The Mystery of the Missing Pearls

Sunday 20 June 1960: Poets’ Walk, Clevedon

So, although I’ve mentioned it before, this was how one dressed for a Sunday afternoon walk in Clevedon in 1960. In my collection of old photos this image is dated 1961, but we’ll come to that in a moment.

Loss of the pearls

It was not possible to go out walking on a Sunday afternoon in, say, shorts, tee-shirt and sandals; it was necessary to be ‘properly dressed’, because the object of the exercise was to look as if one had been to church that day, even if one had not. Nor was any music (other than of a sacred nature) allowed to be heard escaping from one’s home. Nor were children to be seen and heard playing out in the garden, and no housework was to be undertaken except cooking. (Think of the scandal if the neighbours heard the Hoover or the washing-machine; think how awful it would be if anyone was hammering or sawing on a Sunday!)

If you think those stultifying scenes of home life in ‘Pirate Radio’/’The Boat That Rocked’ are exaggerated, think again; not every household worked that way, but some certainly did.

Leonard, of course, as the son of a very religious mother, attended church every Sunday. He was captain of the bell-ringing team for many years, also in the choir, and was I believe a church warden as well. Eva was a stalwart of the flower-arranging rota, and the church was always full of chrysanthemums cut from the garden at Devonia. In short, they Had A Position To Maintain – which meant that their guests had to toe the line and dress up for a walk as if they were setting off to meet the Queen; men in suits, women in dresses, children in their best shoes and hair-ribbons. That was just the way they did things in those days.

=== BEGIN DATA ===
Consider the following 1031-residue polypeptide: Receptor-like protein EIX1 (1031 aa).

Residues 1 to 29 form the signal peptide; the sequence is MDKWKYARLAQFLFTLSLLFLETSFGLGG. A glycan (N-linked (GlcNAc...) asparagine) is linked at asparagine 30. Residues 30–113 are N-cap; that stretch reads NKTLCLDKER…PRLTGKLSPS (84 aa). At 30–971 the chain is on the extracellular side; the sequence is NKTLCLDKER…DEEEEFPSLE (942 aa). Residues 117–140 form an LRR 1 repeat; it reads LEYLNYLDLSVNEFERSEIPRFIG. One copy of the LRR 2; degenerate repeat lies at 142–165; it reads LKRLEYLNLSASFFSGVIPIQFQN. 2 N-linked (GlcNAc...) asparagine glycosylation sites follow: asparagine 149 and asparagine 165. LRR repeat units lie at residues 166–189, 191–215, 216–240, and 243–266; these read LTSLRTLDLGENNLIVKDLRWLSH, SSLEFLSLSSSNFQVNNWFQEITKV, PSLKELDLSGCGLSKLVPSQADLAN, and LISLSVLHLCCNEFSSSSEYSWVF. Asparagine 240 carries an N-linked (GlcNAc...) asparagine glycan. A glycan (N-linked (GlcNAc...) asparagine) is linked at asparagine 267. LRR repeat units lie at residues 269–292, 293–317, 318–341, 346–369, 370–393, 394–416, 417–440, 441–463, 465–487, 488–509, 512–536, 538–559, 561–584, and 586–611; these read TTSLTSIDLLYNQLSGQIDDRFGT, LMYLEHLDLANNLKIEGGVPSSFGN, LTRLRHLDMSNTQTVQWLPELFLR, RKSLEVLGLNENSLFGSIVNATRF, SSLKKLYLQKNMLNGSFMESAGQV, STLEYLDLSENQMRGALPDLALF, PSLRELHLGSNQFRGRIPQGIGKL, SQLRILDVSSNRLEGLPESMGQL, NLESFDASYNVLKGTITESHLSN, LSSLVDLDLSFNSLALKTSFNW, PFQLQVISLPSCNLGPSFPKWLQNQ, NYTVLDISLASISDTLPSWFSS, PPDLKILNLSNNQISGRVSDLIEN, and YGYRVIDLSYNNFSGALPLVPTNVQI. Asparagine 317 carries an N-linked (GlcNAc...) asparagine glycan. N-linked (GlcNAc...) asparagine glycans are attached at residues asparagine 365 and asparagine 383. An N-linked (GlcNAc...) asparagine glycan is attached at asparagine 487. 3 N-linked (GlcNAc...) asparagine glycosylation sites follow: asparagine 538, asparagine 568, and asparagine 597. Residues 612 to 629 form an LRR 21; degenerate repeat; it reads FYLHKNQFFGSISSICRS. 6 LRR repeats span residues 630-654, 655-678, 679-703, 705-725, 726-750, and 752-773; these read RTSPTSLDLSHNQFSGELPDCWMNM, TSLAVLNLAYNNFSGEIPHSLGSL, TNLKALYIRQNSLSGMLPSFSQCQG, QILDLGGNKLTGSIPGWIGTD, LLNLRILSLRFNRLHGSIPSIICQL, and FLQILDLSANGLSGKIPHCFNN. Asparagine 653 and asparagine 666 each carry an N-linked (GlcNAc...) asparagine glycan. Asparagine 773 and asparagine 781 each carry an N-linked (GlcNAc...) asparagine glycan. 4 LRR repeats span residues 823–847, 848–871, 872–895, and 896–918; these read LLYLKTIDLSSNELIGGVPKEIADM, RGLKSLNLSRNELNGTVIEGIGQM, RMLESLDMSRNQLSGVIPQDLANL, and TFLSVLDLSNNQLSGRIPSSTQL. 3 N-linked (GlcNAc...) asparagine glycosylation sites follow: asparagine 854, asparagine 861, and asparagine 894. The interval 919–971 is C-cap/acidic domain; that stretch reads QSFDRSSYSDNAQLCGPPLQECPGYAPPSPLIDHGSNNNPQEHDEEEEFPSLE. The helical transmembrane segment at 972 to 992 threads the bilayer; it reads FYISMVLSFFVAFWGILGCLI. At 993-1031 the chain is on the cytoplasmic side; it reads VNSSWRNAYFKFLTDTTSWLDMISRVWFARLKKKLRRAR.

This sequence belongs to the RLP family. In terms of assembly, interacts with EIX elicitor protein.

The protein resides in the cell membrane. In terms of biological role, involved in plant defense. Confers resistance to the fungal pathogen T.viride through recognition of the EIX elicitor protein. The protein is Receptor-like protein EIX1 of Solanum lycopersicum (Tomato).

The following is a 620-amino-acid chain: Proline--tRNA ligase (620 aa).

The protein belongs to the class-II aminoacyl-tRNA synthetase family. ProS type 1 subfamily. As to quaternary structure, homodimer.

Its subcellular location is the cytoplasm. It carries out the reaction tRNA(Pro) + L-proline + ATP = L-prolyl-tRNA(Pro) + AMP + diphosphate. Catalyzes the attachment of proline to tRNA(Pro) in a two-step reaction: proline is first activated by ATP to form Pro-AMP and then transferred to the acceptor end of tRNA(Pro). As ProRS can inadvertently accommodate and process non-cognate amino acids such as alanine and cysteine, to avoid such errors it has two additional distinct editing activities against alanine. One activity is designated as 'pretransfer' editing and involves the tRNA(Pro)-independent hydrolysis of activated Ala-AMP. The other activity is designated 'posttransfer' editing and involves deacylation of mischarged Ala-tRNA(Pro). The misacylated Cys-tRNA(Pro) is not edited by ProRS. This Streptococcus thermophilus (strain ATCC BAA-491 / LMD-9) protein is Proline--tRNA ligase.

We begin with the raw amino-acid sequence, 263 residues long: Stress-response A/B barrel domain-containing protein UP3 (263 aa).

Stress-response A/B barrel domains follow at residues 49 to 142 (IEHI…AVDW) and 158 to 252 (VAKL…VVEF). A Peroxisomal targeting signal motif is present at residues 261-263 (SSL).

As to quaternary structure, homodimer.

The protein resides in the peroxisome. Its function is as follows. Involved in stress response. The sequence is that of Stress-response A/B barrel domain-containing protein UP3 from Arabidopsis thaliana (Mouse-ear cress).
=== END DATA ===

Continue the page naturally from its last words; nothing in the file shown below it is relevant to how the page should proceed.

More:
So, this accounts for the whole family going out for a walk on Sunday dressed to the nines and June wearing her pearls, and as there were two Sundays during the holiday this clearly happened twice – on Sunday 20 and 27 June. The picture with this blogpost must have been taken on Sunday 20 June, because – devastatingly – June’s pearls vanished during a Sunday walk on that trip and were never seen again. She never felt them go – just, one moment they were there and the next they weren’t. That couldn’t have been the same day that the photo was taken, for reasons I’ll list below*, so the pearls must have been lost on Sunday 27 June. As soon as the loss was realised we all turned back – to the top of Church Hill, for those who know Clevedon – and searched; however I’m pretty sure we were all looking for an intact necklace, perhaps with a broken clasp, whereas in retrospect the more likely scenario is that the string broke and the pearls were scattered to the winds. Eventually we gave up and left – whether walking on or turning back I now can’t remember – and the loss would have been reported to the local police, probably by telephone, in the hopes that they might be handed in. They never were, though, and June’s lament ever afterwards was that ‘somebody’s had those’.

In any case, Leonard’s letter makes it clear that they started the ball rolling on an insurance claim when we got home. Whether the eventual payment came up short or not I can’t say – maybe the letters will give some indication – but the money was clearly used for something else; June never had another set of pearls, at any rate, which is a bit sad – but, as they wouldn’t have had any sentimental association if she’d bought them herself – maybe she just didn’t see the need.